Linear distances oriented along the rostro-caudal and mediolateral axes were smaller in the Ts65Dn face, while the anterior neurocranium was wider in Ts65Dn (landmarks 1, 2, 3, 6, 8, 12, 17, 19, 23; P= 0.059) (Fig. 4). Analysis of landmarks representing the zygoma (landmarks 11, 14, 22, 25; P= 0.02) and the zygoma and orbits (landmarks 9, 10, 11, 14, 20, 21, 22, 25; P=0.02) showed the Ts65Dn face to be generally smaller than the euploid face. This pattern of underdevelopment of the maxillae and zygoma and increased width of neurocranium in Ts65Dn closely parallels quantitative changes in the analogous structures in the DS craniofacial skeleton, resulting in a small, flattened face (Frostad et al., 1971; O'Riordan and Walker, 1978) (Table 1).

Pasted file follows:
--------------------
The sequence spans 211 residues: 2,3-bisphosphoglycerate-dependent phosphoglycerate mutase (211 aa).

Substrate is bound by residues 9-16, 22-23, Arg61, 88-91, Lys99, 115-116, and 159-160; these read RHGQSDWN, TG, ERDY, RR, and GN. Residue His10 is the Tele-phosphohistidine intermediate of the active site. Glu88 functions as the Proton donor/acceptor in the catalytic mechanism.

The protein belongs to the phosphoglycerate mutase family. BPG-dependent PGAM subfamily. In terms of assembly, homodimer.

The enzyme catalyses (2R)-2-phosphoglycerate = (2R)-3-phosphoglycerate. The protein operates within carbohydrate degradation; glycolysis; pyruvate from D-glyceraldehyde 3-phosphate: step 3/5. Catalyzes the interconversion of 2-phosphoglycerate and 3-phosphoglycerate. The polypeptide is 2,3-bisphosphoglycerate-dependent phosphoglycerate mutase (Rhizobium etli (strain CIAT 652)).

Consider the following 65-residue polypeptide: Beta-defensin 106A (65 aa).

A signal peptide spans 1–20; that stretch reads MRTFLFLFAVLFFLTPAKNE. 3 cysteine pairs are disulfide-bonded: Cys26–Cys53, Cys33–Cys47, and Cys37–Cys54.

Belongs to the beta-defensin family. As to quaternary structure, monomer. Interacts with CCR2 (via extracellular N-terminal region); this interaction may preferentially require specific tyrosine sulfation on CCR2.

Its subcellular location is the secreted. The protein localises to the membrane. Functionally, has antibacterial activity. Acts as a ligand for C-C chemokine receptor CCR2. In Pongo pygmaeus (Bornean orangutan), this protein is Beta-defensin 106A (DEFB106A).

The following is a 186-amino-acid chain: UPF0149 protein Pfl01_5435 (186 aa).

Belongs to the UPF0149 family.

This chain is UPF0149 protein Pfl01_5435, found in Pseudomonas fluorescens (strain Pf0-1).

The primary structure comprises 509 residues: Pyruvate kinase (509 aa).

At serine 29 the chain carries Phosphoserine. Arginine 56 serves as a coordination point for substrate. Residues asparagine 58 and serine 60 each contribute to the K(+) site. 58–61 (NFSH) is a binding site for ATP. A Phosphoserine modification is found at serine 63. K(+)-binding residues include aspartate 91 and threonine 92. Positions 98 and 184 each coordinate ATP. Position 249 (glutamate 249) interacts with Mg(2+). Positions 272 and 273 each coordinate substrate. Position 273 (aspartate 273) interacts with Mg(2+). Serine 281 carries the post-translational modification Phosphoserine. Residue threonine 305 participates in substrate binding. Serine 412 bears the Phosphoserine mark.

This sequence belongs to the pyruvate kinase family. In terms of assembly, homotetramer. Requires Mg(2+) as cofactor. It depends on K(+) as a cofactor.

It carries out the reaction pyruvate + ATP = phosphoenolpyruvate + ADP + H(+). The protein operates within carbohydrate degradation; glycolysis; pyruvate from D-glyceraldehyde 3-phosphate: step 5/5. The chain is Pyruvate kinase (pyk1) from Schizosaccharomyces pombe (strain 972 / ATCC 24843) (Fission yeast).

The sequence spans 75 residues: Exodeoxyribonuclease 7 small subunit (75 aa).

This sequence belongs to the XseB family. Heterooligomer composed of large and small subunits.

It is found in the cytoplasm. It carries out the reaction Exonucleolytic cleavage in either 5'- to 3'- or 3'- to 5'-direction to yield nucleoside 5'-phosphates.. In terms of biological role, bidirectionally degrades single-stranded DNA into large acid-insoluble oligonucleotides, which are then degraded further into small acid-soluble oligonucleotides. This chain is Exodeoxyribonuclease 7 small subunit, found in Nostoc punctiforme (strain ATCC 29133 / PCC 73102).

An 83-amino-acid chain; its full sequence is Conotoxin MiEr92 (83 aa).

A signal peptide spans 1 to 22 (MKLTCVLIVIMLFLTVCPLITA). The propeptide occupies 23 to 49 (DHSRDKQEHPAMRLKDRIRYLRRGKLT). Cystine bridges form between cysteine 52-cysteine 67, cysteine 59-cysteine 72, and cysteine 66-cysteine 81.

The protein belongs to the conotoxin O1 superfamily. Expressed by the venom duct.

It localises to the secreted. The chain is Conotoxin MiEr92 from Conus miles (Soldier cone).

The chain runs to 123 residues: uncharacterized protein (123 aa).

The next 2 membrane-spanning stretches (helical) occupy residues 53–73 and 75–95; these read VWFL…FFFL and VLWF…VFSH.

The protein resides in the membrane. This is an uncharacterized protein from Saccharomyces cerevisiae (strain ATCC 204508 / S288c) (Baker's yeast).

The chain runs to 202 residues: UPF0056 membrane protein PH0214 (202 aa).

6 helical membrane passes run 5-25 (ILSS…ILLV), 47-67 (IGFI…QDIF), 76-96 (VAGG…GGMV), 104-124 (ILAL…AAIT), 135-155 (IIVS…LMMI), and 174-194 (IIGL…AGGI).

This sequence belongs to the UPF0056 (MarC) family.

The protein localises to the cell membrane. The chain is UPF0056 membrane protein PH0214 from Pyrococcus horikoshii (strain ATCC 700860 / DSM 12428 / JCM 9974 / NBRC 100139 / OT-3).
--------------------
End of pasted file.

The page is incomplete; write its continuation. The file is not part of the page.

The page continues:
The Ts65Dn neurocranium (landmarks 3, 4, 5, 12, 15, 16, 23, 26, 27; P = 0.04) was generally reduced in size, but confidence intervals showed that only those linear distances that span the rostro-caudal dimension were significantly smaller than in euploid mice. Linear distances along the medio-lateral axis were either the same or larger in Ts65Dn as compared to euploid. This results in a relatively broad, or brachycephalic, Ts65Dn neurocranium, a characteristic also determined from quantitative analysis of DS individuals (Allanson et al., 1993; Thelander and Pryor, 1966).
Unlike most other medio-laterally-oriented distances on the neurocranium, the distance between landmarks 16 and 27 was reduced in the Ts65Dn mouse, and corresponds directly to the characteristic flattened occiput in DS. These osseous landmarks overlie the position of the cerebellum, which is reduced in volume in Ts65Dn and in DS (Baxter et al., 2000). The strong relationship between developing brain and skull is shown by these corresponding findings in humans and mice.